“They say faith is personal – not to be let out of the bottle. But with Jesus, though small in number, working alongside the troubled & heavy-laden, we see his transforming Kingdom come ‘on earth as in Heaven!’”

Here is a picture of the bread made by our “star baker” last night.  Just one of many examples of how a sticky mess was transformed into something beautiful yesterday evening.

 

 

 

 

 

 

 

 

 

 

 

 

 

 

 

Lets ask God how we might be transformed by his divine yeast today, as we place ourselves and our world into the hands of the Divine Breadmaker.  And let’s also think about how we can, with His help, be the yeast in our society today.

 

 

 

 

Thy Kingdom Come – “Prayer without words”

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This morning we met together to continue our prayers on the theme of ‘Thy Kingdom Come’.

In the light of what has happened recently, the focus of our thoughts today were led to those words from our Lord’s Prayer:

“Forgive us our sins, as we forgive those who sin against us…..for thine is the kingdom, the power and the glory…”

This theme of forgiveness is especially poignant at the moment for our nation.

As a group this morning, we reflected on the account in 1 Samuel 24 and the story of how David resisted killing King Saul (who had been pursuing David to take his life) even though Saul was in a vulnerable position – alone – and unknowingly (because they were in a dark cave) – in the direct presence of David and his soldiers. Instead, David chose to merely cut off a corner of Saul’s cloak – perhaps to prove to Saul that he did have the opportunity to kill him but however chose not to.

Reflecting on this piece of scripture led us to a sharing of interactive and creative prayer, first using sprigs of rosemary (apparently, potent help in combatting memory loss) and coloured threads of silk to symbolise a person, persons or situation that we find hard to forgive. Then we made small book-mark-sized crosses using a template and brightly coloured wool to create something which we could give to people or use ourselves to focus our minds. I realise that there is a paradox in the act of using rosemary in the sense that we are needing to use it to ask God to help us forgive (forgive and forget…!) past hurts and move forward to the new creation God plans for us but it was helpful in linking remembering God’s grace and mercy we have in Jesus Christ to our own need to forgive past hurts.

Eddie shared with us also that he was reminded of Shaine Claiborne who wrote about the power of ‘Prophetic Prayerful Action’ which the author had experienced whilst living in a Christian community – where they gathered together guns that had been handed in and these were made into practical gardening implements… also reminding us of those words of scripture from Mic 4, v3:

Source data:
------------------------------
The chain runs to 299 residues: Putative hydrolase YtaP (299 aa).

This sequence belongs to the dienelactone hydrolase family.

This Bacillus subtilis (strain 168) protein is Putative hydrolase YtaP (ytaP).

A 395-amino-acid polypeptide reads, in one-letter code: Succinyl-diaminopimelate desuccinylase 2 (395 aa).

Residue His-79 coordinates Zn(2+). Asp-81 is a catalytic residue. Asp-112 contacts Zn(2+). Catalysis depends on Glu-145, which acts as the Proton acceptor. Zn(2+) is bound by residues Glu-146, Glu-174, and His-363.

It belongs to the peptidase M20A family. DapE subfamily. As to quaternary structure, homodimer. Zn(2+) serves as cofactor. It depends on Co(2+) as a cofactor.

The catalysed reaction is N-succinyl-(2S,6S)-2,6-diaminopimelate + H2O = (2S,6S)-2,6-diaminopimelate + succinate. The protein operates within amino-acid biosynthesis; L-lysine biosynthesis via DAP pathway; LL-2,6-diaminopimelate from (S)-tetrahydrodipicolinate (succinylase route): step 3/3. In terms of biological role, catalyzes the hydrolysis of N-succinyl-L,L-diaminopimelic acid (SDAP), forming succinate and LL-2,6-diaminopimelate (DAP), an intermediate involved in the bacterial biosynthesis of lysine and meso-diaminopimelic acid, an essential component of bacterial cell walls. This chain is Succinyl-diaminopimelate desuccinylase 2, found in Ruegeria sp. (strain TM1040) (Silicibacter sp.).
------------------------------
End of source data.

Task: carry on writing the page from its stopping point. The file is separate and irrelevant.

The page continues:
“They shall beat their swords into ploughshares and their spears into pruning hooks. Nation shall not lift up sword against nation, neither shall they learn war any more.”

Although the awful reality of the events of Monday evening cannot be diminished or reconciled – yet there is a sense in which the people of Manchester have chosen (like David and his soldiers) not to respond with violence – but to bravely stand in solidarity with their fellow brothers and sisters of every race, faith and culture – “proud Mancs” and not allow this tragic incident to define the future negatively, but to press on towards a higher goal.

On that same Monday at the Christie Hospital – a special commemorative service was held to mark the blessing of a banner made for the Chaplaincy corridor – made by young people and contributed to by different sectors of the local community and finally the finished work blessed by Muslim, Jewish and Christian faith leaders. That work of prayerful creativity now has even more significance and will ever stand for brothers and sisters working together for God’s kingdom to come in that place.

 

 

Thy Kingdom Come – “Waiting on God”

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Winnie the Pooh was more ‘chilled’ than most of us – getting there someday isn’t usually fast enough.   Lots of us carry around devices which, among other things, help us to navigate a route A to B.  They are always set, by default, to do so in the shortest possible time.  How many of us don’t ‘fast forward’ through the adverts to get to the end of the drama on ITV?